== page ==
BackgroundFounded by IT entrepreneur and philanthropist Steve Killelea in 2007, the Institute for Economics and Peace is impacting traditional thinking on matters of security, defence, terrorism and development.The Institute for Economics and Peace is the world’s leading think tank dedicated to developing metrics to analyse peace and to quantify its economic value. It does this by developing global and national indices, calculating the economic cost of violence, analysing country level risk and understanding positive peace. The research is used extensively by governments, academic institutions, think tanks, non-governmental organisations and by intergovernmental institutions such as the OECD,
MissionTo create a paradigm shift in the way the world thinks about peace. THEY use data driven research to show that peace is a positive, tangible and achievable measure of human well-being and development.
Programme areasOur four key areas of research:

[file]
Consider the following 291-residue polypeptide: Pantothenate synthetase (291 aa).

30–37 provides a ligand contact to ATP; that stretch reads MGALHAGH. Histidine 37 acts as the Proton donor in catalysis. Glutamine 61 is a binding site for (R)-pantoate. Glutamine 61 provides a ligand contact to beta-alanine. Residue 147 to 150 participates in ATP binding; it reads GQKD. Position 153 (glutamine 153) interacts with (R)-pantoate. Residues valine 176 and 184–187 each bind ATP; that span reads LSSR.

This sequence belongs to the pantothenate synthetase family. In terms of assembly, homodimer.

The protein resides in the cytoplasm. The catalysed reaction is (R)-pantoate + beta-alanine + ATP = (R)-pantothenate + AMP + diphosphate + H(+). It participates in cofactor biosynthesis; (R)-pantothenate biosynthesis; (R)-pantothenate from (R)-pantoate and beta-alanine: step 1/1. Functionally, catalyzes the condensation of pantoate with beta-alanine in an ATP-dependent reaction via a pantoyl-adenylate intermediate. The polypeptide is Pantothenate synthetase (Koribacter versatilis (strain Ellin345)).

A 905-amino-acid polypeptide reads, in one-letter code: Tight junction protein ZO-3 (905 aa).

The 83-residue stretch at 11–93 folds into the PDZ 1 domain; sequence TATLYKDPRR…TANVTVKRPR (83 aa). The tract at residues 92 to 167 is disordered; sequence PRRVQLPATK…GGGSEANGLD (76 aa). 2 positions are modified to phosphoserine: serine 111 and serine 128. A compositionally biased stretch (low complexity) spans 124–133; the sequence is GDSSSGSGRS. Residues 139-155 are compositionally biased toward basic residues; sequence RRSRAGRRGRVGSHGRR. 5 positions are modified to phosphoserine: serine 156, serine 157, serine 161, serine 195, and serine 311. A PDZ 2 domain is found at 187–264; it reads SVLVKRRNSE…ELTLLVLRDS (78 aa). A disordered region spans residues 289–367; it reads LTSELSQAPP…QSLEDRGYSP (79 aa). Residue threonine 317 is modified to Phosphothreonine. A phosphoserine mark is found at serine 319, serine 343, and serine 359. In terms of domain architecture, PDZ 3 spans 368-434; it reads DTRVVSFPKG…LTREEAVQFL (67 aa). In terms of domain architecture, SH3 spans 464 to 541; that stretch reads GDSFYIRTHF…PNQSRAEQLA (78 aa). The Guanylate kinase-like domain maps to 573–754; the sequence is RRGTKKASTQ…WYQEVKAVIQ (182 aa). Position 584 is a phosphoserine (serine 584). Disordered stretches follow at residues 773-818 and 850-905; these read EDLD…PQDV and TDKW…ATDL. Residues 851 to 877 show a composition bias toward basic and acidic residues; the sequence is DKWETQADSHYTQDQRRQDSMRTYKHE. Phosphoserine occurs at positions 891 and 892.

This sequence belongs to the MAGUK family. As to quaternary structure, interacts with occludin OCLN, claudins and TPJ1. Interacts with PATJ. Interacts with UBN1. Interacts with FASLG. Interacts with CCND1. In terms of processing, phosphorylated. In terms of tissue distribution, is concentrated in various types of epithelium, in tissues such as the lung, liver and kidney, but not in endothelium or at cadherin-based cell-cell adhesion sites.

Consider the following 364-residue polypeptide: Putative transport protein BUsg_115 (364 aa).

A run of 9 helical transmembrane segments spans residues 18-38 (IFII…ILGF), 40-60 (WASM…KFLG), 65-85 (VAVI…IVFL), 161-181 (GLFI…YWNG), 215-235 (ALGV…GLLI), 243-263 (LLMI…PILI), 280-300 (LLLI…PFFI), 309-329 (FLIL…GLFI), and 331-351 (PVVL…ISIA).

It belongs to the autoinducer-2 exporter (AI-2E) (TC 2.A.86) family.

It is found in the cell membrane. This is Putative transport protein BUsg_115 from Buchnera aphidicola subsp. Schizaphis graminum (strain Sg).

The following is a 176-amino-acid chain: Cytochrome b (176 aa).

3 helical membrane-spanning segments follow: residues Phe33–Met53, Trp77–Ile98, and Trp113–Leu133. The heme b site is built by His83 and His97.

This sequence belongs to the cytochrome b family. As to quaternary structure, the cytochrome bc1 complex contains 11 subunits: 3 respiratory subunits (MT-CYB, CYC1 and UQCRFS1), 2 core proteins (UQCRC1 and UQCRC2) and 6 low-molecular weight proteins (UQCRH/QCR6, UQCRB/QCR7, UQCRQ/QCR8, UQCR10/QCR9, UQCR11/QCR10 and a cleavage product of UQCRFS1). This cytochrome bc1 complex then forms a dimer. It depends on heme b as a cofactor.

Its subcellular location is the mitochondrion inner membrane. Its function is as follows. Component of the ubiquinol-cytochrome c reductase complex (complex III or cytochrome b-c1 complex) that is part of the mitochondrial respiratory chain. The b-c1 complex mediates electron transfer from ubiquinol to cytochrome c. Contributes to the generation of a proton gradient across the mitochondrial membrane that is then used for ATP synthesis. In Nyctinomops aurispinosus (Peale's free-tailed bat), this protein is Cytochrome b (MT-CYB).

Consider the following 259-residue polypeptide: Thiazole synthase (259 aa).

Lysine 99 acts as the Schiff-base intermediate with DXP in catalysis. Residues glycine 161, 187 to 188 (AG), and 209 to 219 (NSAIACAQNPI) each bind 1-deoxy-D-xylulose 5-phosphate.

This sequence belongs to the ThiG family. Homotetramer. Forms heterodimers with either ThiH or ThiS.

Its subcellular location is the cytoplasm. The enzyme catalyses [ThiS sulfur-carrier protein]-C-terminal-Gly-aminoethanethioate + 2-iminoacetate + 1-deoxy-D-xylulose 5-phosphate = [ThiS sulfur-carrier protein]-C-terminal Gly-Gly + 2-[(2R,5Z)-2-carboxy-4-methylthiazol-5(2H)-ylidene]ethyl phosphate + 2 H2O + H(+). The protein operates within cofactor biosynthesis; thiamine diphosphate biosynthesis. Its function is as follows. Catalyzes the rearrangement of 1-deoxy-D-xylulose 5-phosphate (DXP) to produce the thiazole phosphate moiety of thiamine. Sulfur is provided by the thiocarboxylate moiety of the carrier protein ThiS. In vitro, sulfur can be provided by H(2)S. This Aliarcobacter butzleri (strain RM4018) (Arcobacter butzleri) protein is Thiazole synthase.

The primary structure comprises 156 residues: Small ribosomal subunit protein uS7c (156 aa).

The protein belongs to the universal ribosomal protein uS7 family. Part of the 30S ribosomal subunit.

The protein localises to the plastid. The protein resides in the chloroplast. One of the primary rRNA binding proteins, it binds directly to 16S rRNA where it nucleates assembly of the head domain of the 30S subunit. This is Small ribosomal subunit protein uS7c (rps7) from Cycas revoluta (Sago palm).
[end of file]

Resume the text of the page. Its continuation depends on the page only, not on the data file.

- Measuring Peace :
Measuring peace at the global and national level allows us to assess the social, political and economic factors that create peace. Each year the Institute for Economics and Peace produces the Global Peace Index, the world’s leading measure of national peacefulness, ranking 163 countries according to their levels of peace. A series of national peace indices have also been developed to explore the fabric of peace at the subnational level.
- Positive Peace:
Peace is much more than the absence of violence. Positive Peace describes the attitudes, structures and institutions that underpin and sustain peaceful societies. The Institute has developed a conceptual framework, known as the Pillars of Peace, that outlines a system of eight factors that work together to build positive peace.
- Economics of Peace:
The Institute has developed an innovative methodology to calculate the economic impact of violence to the economy. It does this by calculating 13 different types of violence related spending at the national level, and applying a multiplier effect to account for the lingering influence of violence and fear.
Using data collected since 1996, the Institute has developed a new methodology to identify countries at risk of falling into instability and violence. The risk model allows a deep understanding of the resilience of nations towards internal and external shocks and can be used for forecasting risk and opportunity.